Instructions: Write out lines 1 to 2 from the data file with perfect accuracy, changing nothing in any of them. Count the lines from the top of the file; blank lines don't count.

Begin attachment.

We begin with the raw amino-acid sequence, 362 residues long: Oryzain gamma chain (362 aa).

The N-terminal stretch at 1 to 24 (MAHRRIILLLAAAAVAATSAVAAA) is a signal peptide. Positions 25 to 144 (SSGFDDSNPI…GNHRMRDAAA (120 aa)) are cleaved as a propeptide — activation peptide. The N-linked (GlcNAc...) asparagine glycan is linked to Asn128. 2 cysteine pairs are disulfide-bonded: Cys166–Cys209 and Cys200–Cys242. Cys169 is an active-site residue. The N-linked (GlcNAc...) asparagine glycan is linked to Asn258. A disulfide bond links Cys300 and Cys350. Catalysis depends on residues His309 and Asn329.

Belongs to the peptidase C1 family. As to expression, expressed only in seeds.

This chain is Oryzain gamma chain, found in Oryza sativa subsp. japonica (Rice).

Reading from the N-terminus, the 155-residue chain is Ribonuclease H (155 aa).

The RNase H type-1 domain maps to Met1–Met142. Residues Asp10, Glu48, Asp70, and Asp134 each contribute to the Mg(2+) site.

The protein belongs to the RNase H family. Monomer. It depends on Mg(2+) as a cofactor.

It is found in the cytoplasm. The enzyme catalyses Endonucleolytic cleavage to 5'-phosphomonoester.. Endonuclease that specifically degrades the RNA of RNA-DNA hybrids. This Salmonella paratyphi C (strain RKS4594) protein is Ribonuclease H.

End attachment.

We begin with the raw amino-acid sequence, 362 residues long: Oryzain gamma chain (362 aa).

The N-terminal stretch at 1 to 24 (MAHRRIILLLAAAAVAATSAVAAA) is a signal peptide. Positions 25 to 144 (SSGFDDSNPI…GNHRMRDAAA (120 aa)) are cleaved as a propeptide — activation peptide. The N-linked (GlcNAc...) asparagine glycan is linked to Asn128. 2 cysteine pairs are disulfide-bonded: Cys166–Cys209 and Cys200–Cys242. Cys169 is an active-site residue. The N-linked (GlcNAc...) asparagine glycan is linked to Asn258. A disulfide bond links Cys300 and Cys350. Catalysis depends on residues His309 and Asn329.